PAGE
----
Guest Post – Illustrator Carolyn Fisher

Thanks so much to Carolyn for joining me today on the Metro Writer in Residence blog!

Writing with Scissors

At the Young Alberta Book Society AGM, I gave a talk about storyboards. A storyboard is a little map you use to plan how your book is going to look.

storyboard_template_600W_72dArtists use storyboards to figure out which chunk of story is going to go on which spread, to check that compositions are varied and that pictures look good together in sequence, and to make sure that the story arc and pacing work well in the fixed format of a picture book.

Picture book writers should use storyboards, too, for all the same reasons. When you’re writing a picture book, you need to think visually – after all, your book is half pictures. So for picture books, you write the things that the words say best and you leave space for the illustrator to draw the things that pictures say best. Why write that the sky was blue and the grass was green when the illustrator can simply show it?

Writers, you don’t need to draw the storyboard if that’s not your medium of choice. But you should try inserting page breaks to make sure that your story’s the right length, and that you have fifteen story chunks that can take you from page 4 – 32 of your storyboard. You might make illustration notes to help figure out if your story has enough visual scope.

When you pitch the manuscript, take out the page breaks and illustration notes. A good editor can tell if you’ve done your homework.

Download a storyboard template from my blog here:

http://www.carolynfisher.com/blog/2012/5/28/a-storyboard.html

Feel free to ask me questions in the comments if you want to know more.

Carolyn Fisher’s illustration has been commissioned by hundreds of magazines and newspapers. Her pictures have earned awards and been exhibited around North America.Her book Two Old Potatoes and Me was featured on the PBS TV show Reading Rainbow. When not illustrating and writing,Carolyn Fisher talks to kids and grownups about writing and art. Visit her at www.carolynfisher.com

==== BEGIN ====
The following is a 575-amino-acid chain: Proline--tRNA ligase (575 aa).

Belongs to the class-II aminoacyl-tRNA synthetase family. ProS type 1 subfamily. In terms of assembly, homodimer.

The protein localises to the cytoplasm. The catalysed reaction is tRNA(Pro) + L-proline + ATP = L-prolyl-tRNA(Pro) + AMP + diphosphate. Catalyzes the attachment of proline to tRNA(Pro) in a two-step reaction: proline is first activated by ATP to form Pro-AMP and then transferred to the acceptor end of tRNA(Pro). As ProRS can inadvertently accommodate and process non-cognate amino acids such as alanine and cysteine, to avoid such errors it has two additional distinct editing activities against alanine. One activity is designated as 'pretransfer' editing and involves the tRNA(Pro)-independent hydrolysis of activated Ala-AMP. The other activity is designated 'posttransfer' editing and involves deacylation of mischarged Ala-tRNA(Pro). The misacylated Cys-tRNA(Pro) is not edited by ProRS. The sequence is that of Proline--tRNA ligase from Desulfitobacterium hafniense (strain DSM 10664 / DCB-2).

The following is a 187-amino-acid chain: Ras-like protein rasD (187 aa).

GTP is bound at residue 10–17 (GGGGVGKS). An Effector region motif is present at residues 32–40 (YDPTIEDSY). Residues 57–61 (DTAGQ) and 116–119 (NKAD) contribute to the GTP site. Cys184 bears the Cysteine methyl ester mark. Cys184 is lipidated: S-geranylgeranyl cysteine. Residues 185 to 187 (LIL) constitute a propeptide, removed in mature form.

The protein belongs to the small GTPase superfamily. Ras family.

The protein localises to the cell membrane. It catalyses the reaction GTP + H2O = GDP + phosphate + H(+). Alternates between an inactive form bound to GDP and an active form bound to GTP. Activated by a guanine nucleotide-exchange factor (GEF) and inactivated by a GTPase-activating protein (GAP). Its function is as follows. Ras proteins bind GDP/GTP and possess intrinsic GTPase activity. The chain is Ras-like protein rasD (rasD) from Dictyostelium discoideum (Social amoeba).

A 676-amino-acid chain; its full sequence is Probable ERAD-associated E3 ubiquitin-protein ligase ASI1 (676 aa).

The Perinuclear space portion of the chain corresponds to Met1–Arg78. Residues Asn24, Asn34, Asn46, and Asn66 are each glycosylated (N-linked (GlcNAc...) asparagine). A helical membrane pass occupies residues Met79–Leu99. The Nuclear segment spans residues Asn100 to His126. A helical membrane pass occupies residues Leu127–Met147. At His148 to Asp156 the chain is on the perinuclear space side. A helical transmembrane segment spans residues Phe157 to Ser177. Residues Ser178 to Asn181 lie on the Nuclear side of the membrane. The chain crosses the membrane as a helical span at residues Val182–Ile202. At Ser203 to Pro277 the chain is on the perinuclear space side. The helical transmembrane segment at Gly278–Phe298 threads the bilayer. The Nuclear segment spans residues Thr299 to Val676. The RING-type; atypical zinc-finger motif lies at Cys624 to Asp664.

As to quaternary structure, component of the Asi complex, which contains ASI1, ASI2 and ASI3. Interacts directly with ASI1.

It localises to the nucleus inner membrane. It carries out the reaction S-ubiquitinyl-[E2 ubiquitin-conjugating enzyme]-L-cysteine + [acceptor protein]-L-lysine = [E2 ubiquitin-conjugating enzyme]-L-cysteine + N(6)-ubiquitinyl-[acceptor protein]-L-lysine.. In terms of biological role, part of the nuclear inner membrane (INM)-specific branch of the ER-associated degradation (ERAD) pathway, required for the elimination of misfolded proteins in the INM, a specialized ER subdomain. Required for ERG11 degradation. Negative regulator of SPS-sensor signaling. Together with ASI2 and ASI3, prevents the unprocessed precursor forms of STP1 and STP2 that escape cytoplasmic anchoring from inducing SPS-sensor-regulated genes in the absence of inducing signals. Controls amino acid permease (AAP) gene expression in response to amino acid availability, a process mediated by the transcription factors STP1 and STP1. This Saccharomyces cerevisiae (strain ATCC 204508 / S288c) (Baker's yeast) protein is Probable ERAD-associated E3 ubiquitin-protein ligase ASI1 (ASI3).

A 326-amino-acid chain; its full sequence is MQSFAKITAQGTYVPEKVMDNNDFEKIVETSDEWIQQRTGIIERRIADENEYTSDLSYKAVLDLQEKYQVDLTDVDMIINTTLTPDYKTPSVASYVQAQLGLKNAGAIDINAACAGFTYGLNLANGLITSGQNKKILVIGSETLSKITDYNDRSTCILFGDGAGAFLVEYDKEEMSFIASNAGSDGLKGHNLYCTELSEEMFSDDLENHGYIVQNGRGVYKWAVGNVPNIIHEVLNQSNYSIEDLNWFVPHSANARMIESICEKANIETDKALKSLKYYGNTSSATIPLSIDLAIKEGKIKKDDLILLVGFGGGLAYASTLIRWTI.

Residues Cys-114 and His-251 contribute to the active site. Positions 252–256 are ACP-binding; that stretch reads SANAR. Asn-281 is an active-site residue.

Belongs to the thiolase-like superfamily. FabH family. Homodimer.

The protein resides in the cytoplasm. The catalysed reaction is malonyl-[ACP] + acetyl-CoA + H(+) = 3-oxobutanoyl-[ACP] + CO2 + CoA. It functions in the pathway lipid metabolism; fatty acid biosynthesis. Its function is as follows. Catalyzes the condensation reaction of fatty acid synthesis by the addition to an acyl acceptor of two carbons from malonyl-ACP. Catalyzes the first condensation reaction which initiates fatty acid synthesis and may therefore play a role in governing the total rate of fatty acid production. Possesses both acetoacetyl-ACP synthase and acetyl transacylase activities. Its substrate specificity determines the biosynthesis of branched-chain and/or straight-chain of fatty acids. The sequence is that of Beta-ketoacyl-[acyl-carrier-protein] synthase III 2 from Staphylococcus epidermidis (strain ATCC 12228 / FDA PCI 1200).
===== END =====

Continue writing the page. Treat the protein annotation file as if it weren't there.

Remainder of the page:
Guest Post – Avoiding Flat Characters

Common Mistakes in Creating Characters

Please welcome editor Stacy Holmes to the Metro blog! I asked Stacy her opinion on characters & this is what she said:

Here are a few things you don’t want your characters to be:

1) Stereotypical.  Think of a strong, manly cowboy drawling all his words, scuffing his boots through the dirt and calling every woman he meets “darlin’.”   Don’t fall into the trap of making your characters sound like a bad movie.

2) Flat.  No one likes a blah/boring character. Actions and dialogue make characters who they are, so make sure you’re including strong verbs, movement, quirks, and specific descriptions relating to your character in order to bring them to life.

3) Too stupid to live.  A common phrase used to describe characters constantly falling into trouble and making silly—and inevitably wrong—choices. These characters are those with no validation for their actions, ie: dropping in a hole out of nowhere or engaging in a constant reign of miscommunication that could have easily been avoided by one face to face conversation in the first chapter.

4)  Too perfect.  It is often the flaws that endear a character to the reader more so than the heroics. One thing people are not in this world is perfect.  EVERYONE has flaws and THAT IS OKAY.  It makes us all the same…human.

15 years inStacyDHolmes the publishing industry have taught me many things—the most important being that dreams may not come easy, but they do come true.

My many hats include freelance editor, senior editor for The Wild Rose Press since 2007, published author in both long and short romantic fiction, administrative assistant and newsletter coordinator—together with wife and mother.

Feel free to visit my website at www.stacydholmes.com, and join me on my blog at www.stacydholmes.blogspot.com Tuesdays for tips, tales and thoughts on the publishing industry and Thursdays for Q&A—no question is too little, too silly or should be too embarrassing to ask~knowledge is the key that opens many doors. So, go ahead and ask me: QandA@stacydholmes.com.

Guest Post – Publicist Mindi Sue

So you’ve published a fun, sassy book – had some success – garnered buzz – even hired a publicist for a little bit to help you reach the media – but what happens when your time with your publicist has come to an end and you want to continue promoting your project?